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Founded in 2013, The New York-based company helps direct-to-consumer (D2C) retailers match first-party shopper data with product interactions, enabling them to design personalised mass marketing communications across various channels
No industries have been left untouched by the disruptive impact of COVID-19 and few companies had prepared for the impact this would have on their business. Despite this, companies still needed to make sure they were meeting the demands of their consumers and AI played an integral role in doing so.
The pace of change in the retail industry is unrelenting and now is not the time for businesses to become complacent. Faced with a growing proliferation of online marketplaces and the fast-evolving demands of today’s omnichannel consumers, standing out among a crowd of competitors is no easy task.
In recent years, retailers have focused their investment efforts on wooing online shoppers in a bid to compete head-to-head with big name pure-play disruptors like Amazon. Yet, last year, online accounted for just 19 percent of all UK retail sales. So clearly, UK consumers still value the unique experiences and level of service encountered when shopping in a bricks-and-mortar store.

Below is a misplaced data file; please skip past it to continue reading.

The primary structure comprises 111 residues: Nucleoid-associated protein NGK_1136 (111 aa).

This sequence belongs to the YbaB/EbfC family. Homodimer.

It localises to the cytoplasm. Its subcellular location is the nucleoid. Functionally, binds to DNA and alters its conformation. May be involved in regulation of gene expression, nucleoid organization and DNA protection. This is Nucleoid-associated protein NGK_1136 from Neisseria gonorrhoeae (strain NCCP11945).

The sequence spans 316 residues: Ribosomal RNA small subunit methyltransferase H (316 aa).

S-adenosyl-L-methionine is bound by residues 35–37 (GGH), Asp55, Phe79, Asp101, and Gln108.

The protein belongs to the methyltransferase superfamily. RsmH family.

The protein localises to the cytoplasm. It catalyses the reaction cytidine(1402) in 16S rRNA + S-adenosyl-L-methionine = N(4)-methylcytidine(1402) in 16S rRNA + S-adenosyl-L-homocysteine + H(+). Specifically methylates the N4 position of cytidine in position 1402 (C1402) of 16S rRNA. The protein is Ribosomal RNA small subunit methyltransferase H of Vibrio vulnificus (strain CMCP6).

Since bursting into the lives of UK shoppers in 2014, Black Friday has fast become the busiest week in the retail calendar. Cyber Monday is the online sister of Black Friday, and that too has ballooned in recent years. In fact, last year, a record-breaking $7.8 billion worth of sales were made on Cyber Monday.
With all this demand, comes greater responsibility. Luckily for those retailers looking to capitalise on this record-busting sales event, there are plenty of cutting edge technology solutions to help them get it right.
Techerati spoke with nine technology experts to get their thoughts and advice for retailer best practice this Black Friday and Cyber Monday.